7 Most FAQs

Purchasing a home can be an overwhelming process.  It involves many dynamic pieces that can leave a homebuyer feeling bewildered.  Isabelle guides her clients through each step of the buying process, offering sound advice along the way. Drawing upon her past experience in Interior Design & Architecture, she gives objective feedback about each property viewed while keeping you focused on your wants and needs.

Please review the following answers to our 7 most frequently asked questions.  Our intent is to prepare you to submit a winning offer and knowledge is power.  If your question is not answered herein, please do reach out to us for clarity.  We love to talk real estate!

 1.  What is the difference between a Pre-Qualification letter vs. a Pre-Approval letter?

Being pre-qualified does not count for much in the Marin County/San Francisco market.  This simply means your mortgage lender has done a cursory screen of your verbal financial information and has provided a rough estimate of what you might be able to afford.  It will not help you to purchase your ideal home.

On the other hand, a mortgage pre-approval takes this preliminary loan process a step further.  Additional financial information is gathered, including a credit report.  You might be asked to provide many of the same documents that will be required to complete the actual loan process, including tax returns, bank statements and employment verification.  With a pre-approval letter from your lender, real estate agents and sellers know you are a serious buyer.  This pre-approval letter will be shown to sellers when bidding on a property and proves that you already have the backing and the ability to go through with the sale, making you a much more attractive buyer to the seller.

2.  How much of a down payment do I need?

If you are paying all-cash, none; because, well, you are paying all-cash, supported by a proof of funds letter.  If, like most buyers, you are getting a mortgage, you will bring 20% down payment to the table.  Your chosen mortgage bank will fund the remainder 80% at close of escrow (COE). Your mortgage lender will keep you apprised of the numerous new products and options available to you.

3.  When am I required to come up with the full down payment?

Once your offer is accepted, you have 3 days to remit your earnest money deposit, which is typically 3% of the selling price in our Bay Area market.  We prefer to wire transfer this within 48 hours to the title company of your choosing.  This deposit includes a portion of your closing costs and down payment and shows the Seller you are serious and committed to closing the deal.  These funds must be liquid and available (i.e., transfer funds/sell stock before making your offer).  Make sure you understand what happens to these funds should the deal not go through.  Depending upon the circumstances, the earnest money deposit could be forfeited to the seller partially or in totality.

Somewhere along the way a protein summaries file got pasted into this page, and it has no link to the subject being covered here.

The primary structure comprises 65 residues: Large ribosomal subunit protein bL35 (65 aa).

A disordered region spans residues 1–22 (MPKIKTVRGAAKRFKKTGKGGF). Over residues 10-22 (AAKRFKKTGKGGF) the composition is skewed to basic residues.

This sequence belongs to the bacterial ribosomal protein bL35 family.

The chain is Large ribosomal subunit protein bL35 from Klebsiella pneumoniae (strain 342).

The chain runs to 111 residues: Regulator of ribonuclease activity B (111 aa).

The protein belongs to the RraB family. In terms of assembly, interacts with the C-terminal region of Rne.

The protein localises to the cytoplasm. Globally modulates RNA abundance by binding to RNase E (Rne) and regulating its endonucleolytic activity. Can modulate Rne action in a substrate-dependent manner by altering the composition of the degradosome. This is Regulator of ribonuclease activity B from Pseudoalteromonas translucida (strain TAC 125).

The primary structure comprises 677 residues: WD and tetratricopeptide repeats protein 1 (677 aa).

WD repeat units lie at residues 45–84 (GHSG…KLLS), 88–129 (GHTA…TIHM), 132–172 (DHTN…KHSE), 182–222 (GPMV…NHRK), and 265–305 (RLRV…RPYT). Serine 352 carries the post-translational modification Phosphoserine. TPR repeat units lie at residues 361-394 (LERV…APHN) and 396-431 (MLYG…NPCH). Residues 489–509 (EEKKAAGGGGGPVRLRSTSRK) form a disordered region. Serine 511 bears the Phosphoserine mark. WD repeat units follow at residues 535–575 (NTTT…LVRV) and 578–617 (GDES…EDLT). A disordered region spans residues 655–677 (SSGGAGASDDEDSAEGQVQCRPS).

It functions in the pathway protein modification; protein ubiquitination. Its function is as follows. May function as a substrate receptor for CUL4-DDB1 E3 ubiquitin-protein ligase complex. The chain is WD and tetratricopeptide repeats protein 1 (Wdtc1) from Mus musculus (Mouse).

The remainder of the down payment is due at close of escrow (COE), which is typically 30 days from offer acceptance; however remitting sooner than that is a more competitive advantage.

4.  How can I determine what my monthly payment will be?

The main components that determine your monthly mortgage payment are principal, interest, taxes and insurance (PITI).  Check with your loan officer for more details on your monthly mortgage breakdown.  Also, visit your county or city’s tax assessor website to learn more about property taxes.

Don’t forget to figure in HOA dues where applicable.

5.  What is “escrow”?

In California, an escrow state, an escrow company acts as a neutral third-party between the Buyer and the Seller holding items of value in the transaction (cash, deeds, bonds, etc.) until certain conditions are met.  Your earnest money deposit, for example, does not go directly to the Seller but rather to the escrow company until conditions of the transaction are met (per the “escrow instructions”).

6.  What are property disclosures?

By law the seller is required to disclose everything he/she knows about a property which may affect its value (structural damage, leaking roof, etc.).  We will obtain these seller disclosures from the listing agent to review once you have found a property on which you are interested in making an offer.  Isabelle recommends to her Buyers that we hire our own inspectors to conduct inspections on our behalf.

7.  What is a “contingency”?

A contingency is a condition that must be met within a specified timeframe in order for the transaction to go through.  The most common types of contingencies are financial and inspection.  If the contingency is not met and formally removed, either party may walk away from the deal.

In a highly competitive market where most properties receive multiple offers, it is not uncommon for Buyers to waive all contingencies.  These buyers are in a position to make an all-cash offer, can purchase the property even if their loan doesn’t come through or can make up the difference in cash if the property does not appraise for the purchase price.

A non-contingent offer means the buyer accepts the house in its present condition, irrespective of needed repairs.  It is crucial to read the seller disclosures and inspection reports when making a non-contingent offer.